Ever hear the expression “try it, you’ll like it”? I recently heard those words from a parent who was trying to convince their child to sample a new food. In the parlance of marketing, they were failing in the key task in launching a new product: gaining trial.
They appealed to reason and focused on communicating the new product’s positive qualities. They tried taking a taste, then expressing approval. They described the nutritious things in the food. They suggested the taste was similar to something the child liked. They even suggested it was favoured by the child’s hero (remember Popeye and spinach).
Earlier-published articles in this series have suggested the types of major characteristics that might provide consumers with a “reason to try.” For example, it would be reasonable to focus on characteristics like taste, convenience or nutritional value in promotions for a food product.
However, the fact a vendor makes a claim does not mean the consumer trusts the claim. As such, every time a consumer buys anything the first time, consciously or subconsciously, they are doing a “risk assessment.” There are two types of consumer risk that could result in an otherwise great product not getting trial; we almost always accommodate one of these but not the other.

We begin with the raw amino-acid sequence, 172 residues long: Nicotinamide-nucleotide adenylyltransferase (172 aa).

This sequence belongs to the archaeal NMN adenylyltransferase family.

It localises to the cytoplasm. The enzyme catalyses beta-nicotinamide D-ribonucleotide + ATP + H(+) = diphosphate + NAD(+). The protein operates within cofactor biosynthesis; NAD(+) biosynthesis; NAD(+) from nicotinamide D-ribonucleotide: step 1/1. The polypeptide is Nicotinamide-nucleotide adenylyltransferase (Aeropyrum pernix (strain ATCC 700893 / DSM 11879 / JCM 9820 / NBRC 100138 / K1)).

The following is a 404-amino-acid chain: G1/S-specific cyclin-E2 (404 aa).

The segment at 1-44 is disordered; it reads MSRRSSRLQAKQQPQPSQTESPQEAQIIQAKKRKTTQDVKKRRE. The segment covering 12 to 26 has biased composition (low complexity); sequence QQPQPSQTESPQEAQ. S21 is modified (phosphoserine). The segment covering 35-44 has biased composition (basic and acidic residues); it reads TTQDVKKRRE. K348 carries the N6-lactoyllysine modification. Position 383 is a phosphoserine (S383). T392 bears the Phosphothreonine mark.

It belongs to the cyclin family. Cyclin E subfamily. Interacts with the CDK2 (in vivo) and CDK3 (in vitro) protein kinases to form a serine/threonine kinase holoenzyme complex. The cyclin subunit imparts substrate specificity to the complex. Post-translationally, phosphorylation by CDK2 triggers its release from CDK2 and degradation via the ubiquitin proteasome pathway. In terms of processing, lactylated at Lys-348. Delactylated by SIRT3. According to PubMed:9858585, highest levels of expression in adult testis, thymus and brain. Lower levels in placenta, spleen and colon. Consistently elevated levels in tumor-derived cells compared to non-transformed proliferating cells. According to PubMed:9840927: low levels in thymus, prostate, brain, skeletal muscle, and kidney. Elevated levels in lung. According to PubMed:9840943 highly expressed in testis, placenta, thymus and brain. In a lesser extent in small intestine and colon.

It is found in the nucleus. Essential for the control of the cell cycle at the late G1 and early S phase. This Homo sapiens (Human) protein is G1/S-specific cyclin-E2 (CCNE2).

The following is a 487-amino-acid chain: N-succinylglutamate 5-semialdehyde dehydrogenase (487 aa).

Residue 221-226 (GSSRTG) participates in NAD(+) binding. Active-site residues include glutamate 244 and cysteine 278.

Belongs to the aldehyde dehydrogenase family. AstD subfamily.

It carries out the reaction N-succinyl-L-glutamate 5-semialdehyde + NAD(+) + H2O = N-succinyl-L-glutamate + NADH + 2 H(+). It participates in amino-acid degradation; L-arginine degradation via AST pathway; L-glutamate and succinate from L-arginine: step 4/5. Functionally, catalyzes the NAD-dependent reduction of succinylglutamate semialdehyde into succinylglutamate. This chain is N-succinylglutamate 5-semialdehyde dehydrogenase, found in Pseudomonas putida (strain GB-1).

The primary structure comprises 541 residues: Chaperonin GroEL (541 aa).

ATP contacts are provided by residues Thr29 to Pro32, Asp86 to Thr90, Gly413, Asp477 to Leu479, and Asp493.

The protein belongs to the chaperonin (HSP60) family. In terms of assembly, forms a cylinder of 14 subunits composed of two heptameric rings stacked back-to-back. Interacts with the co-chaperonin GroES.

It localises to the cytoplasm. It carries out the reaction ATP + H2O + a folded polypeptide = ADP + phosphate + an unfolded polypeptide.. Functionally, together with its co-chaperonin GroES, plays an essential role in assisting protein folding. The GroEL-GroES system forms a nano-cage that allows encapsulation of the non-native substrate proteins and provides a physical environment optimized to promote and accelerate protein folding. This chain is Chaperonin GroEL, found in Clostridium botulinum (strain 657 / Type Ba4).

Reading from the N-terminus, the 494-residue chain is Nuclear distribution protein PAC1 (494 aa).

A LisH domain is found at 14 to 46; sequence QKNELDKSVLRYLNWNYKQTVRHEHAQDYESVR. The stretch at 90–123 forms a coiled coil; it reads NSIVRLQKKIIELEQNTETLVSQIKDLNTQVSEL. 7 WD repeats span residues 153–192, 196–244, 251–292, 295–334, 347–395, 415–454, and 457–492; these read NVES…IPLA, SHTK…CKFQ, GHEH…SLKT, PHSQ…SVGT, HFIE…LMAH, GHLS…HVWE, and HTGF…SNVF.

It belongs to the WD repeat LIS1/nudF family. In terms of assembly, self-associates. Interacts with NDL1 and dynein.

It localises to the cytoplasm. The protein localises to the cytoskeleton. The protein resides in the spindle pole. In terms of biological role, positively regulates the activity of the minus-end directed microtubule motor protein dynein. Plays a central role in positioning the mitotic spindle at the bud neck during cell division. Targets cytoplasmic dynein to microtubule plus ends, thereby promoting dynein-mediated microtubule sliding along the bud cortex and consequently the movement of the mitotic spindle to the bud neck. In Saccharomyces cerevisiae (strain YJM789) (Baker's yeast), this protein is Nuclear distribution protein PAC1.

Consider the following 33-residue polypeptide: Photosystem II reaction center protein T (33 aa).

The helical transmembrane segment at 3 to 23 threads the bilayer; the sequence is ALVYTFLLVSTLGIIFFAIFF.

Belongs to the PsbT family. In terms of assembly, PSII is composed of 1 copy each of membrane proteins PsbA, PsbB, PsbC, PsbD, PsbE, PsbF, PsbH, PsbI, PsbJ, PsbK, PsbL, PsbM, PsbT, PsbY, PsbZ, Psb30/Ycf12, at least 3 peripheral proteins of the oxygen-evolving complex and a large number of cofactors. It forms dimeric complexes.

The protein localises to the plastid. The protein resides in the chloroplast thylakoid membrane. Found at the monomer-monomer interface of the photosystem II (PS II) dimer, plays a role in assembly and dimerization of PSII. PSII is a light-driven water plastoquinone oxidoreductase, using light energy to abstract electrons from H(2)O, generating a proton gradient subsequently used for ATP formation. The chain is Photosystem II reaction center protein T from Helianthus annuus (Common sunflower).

1. Risk of non-performance
If a product does not deliver on its “promises,” the consumer suffers a financial loss. This will be especially significant in times like the present, as high inflation and financial stress are causing consumers to question whether to buy anything from the product category, let alone their traditional brand. This is why we use “influencers,” distribute coupons, offer introductory price promotions, offer samples, do in-store demos and offer “the money-back guarantee” (to name a few). We are basically saying “you have nothing to lose.”
2. Downstream consequences
However large the financial exposure from paying for a product’s non-performance, there may be downstream consequences of non-performance that are much more substantial. These are the second- and third-order consequences of product failure, whether they be financial, emotional or reputation-related. For example, would you be satisfied receiving a refund for six months of toothpaste if, as a result of non-performance, you experienced a dental disease that required dentures where teeth used to be? If you were hosting a dinner party, would you plan on serving something to your guests that you had never tried before?
Providing consumers with reasons to buy lies at the heart of all marketing. When it comes to new products, we need to give equal attention to potential reasons not to buy. Otherwise, you may find yourself stocking a product that never lands in a consumer’s shopping cart.
Ken Wong is a distinguished professor of marketing at the Stephen J.R. Smith School of Business at Queen’s University